WASHINGTON — President Obama conceded Monday that technical "kinks" had bedeviled the rollout of the federal healthcare website, but said the administration had launched a "tech surge" to fix it and emphasized that the law would give uninsured Americans access to reasonably priced, quality insurance.
"Nobody is madder than me about the fact that the website isn't working as well as it should, which means it's going to get fixed," Obama told supporters in the Rose Garden. But he insisted: "The product, the health insurance, is good. The prices are good. It is a good deal. People don't just want it; they're showing up to buy it."
With the shutdown and debt limit crisis past, Washington's attention has turned to persistent problems with the website, which processes enrollments for insurance under the Affordable Care Act. But the site — healthcare.gov — has been plagued since it opened Oct. 1 by glitches that threaten to overshadow Obama's signature domestic accomplishment.
The president relaunched his campaign to sell the law as Republicans announced plans for hearings on the balky website. A Gallup poll last week found that 7 out of 10 uninsured Americans were "not too familiar" or "not familiar at all" with the online marketplaces.
Administration officials initially claimed the problems were caused by the unexpectedly high volume of visitors to the federal portal, which serves consumers in 36 states. Obama acknowledged that the website needed to work "better, faster, sooner," but did not explain what went wrong or when it would work properly. He said "some of the best IT talent in the entire country" was part of a "tech surge" to fix it.
Residents in the other states, including California, Connecticut and Kentucky, shop on state-run marketplaces, which have fared better. But even the Covered California website has endured technical glitches. Many consumers in the state have expressed concern about signing up before the exchange fixes its online directory of doctors and hospitals for the health plans. The provider search tool has been offline since Oct. 9 while the state tries to resolve its problems.
Even as the president sought to reassure Americans, a consensus appears to be growing among tech experts that the online marketplace has fundamental flaws that could take months to repair. Their concerns have been heightened by the Obama administration's refusal to explain the issues in detail.
Administration officials said Monday that they had upgraded the system for authenticating the identity of consumers who set up online accounts to better handle the high volume. They also identified bugs in the application process that caused timeouts, delays and other error messages.
The officials declined to provide additional information, but emphasized that some consumers had successfully enrolled. Nationwide, the administration reported that nearly half a million applications for coverage had been submitted through the state and federal insurance marketplaces.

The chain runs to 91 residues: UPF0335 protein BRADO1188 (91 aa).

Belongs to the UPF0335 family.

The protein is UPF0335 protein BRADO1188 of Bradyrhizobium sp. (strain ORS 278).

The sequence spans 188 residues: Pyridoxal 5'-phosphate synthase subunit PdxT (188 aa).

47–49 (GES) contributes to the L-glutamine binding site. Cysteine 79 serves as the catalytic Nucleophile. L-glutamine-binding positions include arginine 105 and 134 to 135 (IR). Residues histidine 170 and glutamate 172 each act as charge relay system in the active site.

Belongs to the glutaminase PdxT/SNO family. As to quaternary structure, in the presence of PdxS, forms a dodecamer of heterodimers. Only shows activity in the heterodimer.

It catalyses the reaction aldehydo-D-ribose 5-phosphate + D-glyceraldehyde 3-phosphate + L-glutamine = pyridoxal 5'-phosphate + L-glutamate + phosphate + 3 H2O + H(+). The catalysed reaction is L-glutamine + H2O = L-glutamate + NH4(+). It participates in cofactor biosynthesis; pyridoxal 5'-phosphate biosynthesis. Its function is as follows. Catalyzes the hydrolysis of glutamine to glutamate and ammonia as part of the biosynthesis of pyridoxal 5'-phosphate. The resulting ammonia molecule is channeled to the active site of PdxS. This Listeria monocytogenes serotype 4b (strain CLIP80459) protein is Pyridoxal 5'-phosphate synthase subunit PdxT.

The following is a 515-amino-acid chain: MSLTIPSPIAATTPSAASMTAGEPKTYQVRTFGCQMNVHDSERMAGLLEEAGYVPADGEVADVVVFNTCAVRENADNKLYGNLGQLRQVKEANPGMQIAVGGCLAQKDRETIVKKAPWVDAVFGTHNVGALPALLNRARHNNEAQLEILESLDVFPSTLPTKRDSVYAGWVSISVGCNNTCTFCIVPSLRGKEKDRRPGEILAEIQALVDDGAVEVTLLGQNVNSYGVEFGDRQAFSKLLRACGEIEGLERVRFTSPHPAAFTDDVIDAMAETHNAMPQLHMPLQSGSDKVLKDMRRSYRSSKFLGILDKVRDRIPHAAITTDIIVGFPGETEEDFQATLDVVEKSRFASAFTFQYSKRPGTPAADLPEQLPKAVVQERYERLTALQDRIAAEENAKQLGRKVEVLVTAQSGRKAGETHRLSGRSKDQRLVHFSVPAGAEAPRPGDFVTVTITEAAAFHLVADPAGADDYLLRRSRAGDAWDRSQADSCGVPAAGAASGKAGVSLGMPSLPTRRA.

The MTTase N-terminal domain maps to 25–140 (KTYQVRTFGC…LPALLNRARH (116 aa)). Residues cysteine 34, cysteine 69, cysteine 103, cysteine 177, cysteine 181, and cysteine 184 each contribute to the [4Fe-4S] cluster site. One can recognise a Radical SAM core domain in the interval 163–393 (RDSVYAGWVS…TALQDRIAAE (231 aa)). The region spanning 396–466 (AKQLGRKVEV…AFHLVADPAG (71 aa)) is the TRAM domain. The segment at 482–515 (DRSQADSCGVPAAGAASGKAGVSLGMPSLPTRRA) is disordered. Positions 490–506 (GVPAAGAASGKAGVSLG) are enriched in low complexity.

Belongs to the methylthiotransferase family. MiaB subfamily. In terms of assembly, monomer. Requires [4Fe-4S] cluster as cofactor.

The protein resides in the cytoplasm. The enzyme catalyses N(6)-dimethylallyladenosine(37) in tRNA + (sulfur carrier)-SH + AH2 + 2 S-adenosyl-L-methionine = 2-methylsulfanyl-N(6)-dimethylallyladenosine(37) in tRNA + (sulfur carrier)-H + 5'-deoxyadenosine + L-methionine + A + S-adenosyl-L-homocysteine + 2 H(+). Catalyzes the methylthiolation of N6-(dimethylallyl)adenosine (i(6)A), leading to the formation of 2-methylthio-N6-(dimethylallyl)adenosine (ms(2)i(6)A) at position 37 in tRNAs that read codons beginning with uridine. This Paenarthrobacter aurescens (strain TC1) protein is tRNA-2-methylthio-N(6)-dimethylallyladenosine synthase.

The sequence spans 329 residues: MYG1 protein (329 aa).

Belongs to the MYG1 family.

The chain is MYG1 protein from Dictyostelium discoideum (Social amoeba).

The troubled rollout of the healthcare law's website has armed Republican critics with new ammunition and made it difficult for Obama to dismiss their denunciations as politically motivated.
"They're going to be looking to go after it even harder," he acknowledged, but he also said, "It's time for folks to stop rooting for its failure because hard-working, middle-class families are rooting for its success."
On Capitol Hill, Republicans see a chance to rebound from their shutdown debacle by highlighting the botched rollout.
"Obamacare's problem is larger than a website failure, and it will take more than a 'tech surge' to fix it," Rep. Eric Cantor (R-Va.), the House majority leader, said in a statement. "The website does serve as stark evidence that the federal government is ill-equipped to centrally manage our nation's healthcare."
On Thursday, the House Energy and Commerce Committee plans a hearing on "implementation failures" with testimony from federal contractors engaged with the website.
Health and Human Services Secretary Kathleen Sebelius "intended to testify," but had a conflict, said spokeswoman Joanne Peters. She was scheduled to be in Phoenix, but officials declined to say why.
The committee's chairman, Fred Upton (R-Mich.), called her decision "wholly unacceptable." Sebelius is expected to testify at another hearing before the committee next week. "We were told repeatedly that implementation was 'on track,' and it is now time for all those responsible to explain what happened," Upton said in a statement. "As the administration continues to withhold important details and enrollment figures, I hope Secretary Sebelius is ready to give answers and finally live up to the president's celebrated claims of transparency."
Many health policy experts say the administration took too long to make key decisions on the website and failed to test it soon enough. But the Obama administration has recently conceded deeper technical problems. Insurance companies have reported that they are not consistently getting accurate data about consumers enrolling in their plans.
Among the major design flaws was the requirement that consumers create an online account before they could compare insurance plans, creating a bottleneck that may have caused long wait times. The Obama administration has changed that feature to allow shoppers on the federal site to "window shop."
Such design flaws are relatively easy to address, said Bill Curtis, chief scientific officer at CAST, a New York-based firm that analyzes information technology systems. "They will get past that," he said.